Someone once said: “We need more poetry, sunshine and orgasms in our life.” All right, it was me—I said it. Today.
This morning there was poetry and the sun is shining. I won’t speak to the third bit.
All is (nearly) well with the world again.
- - -
For I Will Consider My Dog Percy
For I will consider my dog Percy.
For he was made small but brave of heart.
For if he met another dog he would kiss her in kindness.
For when he slept he snored only a little.
For he could be silly and noble in the same moment.
For when he spoke he remembered the trumpet and when he scratched he struck the floor like a drum.
For he ate only the finest food and drank only the purest of water, yet would nibble of dead fish also.
For he came to me impaired and therefore certain of a short life, yet thoroughly rejoiced each day.
For he took his medicines without argument.
For he played easily with the neighbor’s Bull Mastif.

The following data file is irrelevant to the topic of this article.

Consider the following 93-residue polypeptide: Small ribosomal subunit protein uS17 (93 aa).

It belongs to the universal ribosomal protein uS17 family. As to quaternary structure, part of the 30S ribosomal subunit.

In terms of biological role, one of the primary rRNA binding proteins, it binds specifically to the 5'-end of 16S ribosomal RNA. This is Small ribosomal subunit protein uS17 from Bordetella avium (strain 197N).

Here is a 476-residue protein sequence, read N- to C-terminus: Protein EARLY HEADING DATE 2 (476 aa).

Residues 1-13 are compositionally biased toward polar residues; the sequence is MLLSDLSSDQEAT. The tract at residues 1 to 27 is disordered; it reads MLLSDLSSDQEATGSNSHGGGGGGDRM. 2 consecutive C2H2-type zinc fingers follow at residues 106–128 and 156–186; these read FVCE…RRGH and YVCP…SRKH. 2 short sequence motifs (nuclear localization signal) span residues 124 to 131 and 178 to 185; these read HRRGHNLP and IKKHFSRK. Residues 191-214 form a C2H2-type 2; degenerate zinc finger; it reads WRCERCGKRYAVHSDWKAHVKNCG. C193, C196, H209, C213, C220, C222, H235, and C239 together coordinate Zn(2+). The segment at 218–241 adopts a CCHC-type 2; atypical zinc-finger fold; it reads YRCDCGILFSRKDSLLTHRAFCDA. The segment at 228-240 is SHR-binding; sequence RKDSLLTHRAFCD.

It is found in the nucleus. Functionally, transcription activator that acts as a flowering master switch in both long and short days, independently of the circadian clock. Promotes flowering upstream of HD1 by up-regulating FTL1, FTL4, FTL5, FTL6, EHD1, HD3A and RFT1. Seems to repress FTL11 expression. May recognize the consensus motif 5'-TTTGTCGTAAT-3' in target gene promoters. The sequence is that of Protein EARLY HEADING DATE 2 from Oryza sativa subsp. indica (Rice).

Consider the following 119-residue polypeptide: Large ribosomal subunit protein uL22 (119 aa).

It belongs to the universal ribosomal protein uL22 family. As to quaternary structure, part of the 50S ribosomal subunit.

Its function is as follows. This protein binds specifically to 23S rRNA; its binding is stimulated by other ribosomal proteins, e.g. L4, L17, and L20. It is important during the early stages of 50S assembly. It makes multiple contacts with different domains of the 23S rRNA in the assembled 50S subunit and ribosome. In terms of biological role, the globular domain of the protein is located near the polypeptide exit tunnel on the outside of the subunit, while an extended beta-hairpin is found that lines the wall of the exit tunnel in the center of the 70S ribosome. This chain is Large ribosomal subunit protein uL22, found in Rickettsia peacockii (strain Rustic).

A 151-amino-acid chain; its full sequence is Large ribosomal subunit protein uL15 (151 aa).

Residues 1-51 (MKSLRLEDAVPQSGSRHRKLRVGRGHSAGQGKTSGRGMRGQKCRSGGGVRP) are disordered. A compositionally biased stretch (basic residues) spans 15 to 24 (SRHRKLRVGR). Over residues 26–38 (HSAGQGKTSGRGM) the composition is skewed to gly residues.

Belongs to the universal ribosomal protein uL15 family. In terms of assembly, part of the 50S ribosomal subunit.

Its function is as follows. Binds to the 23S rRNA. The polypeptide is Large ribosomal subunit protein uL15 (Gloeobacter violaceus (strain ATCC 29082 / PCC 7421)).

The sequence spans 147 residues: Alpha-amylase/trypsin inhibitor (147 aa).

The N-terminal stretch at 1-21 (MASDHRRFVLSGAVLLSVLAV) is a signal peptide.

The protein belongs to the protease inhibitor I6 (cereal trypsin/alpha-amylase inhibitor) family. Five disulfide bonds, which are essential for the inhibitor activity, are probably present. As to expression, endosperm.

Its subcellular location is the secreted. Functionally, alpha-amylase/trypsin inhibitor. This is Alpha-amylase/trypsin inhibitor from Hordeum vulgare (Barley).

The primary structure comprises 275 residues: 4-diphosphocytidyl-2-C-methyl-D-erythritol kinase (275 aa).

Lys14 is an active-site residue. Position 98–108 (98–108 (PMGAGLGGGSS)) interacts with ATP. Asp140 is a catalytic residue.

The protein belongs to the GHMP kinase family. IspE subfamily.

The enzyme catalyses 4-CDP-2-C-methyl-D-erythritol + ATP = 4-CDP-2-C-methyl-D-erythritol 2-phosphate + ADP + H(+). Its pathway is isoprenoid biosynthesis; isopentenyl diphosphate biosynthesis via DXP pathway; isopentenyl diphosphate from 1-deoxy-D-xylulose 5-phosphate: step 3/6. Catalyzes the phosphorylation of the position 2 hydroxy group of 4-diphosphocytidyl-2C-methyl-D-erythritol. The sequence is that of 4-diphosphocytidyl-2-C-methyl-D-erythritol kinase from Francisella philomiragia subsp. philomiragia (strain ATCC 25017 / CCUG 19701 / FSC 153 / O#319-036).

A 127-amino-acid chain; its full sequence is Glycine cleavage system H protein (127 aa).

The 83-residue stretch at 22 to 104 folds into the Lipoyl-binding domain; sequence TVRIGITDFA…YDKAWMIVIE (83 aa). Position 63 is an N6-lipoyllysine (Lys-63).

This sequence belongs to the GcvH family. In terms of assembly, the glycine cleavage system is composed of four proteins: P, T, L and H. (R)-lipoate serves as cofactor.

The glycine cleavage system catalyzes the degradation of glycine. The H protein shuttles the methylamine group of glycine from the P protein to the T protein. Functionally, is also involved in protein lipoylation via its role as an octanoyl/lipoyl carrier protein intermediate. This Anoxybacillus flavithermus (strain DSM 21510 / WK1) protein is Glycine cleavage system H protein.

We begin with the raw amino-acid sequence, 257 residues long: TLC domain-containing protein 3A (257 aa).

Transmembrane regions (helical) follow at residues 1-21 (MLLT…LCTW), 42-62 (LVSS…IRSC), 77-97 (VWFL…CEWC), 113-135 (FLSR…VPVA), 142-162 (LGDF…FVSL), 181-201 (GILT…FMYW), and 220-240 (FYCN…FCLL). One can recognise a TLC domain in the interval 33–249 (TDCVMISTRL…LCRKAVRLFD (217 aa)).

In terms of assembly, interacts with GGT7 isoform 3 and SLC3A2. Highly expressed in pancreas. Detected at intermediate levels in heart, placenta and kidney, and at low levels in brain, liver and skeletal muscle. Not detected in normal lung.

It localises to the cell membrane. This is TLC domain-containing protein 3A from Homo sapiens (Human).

For when he came upon mud he splashed through it.
For he was an instrument for the children to learn benevolence upon.
For he listened to poems as well as love-talk.
For when he sniffed it was as if he were being pleased by every part of the world.
For when he sickened he rallied as many times as he could.
For he was a mixture of gravity and waggery.
For we humans can seek self-destruction in ways he never dreamed of.
For he took actions both cunning and reckless, yet refused always to offer himself to be admonished.
For his sadness though without words was understandable.
For there was nothing sweeter than his peace when at rest.
For there was nothing brisker than his life when in motion.
For he was of the tribe of the Wolf.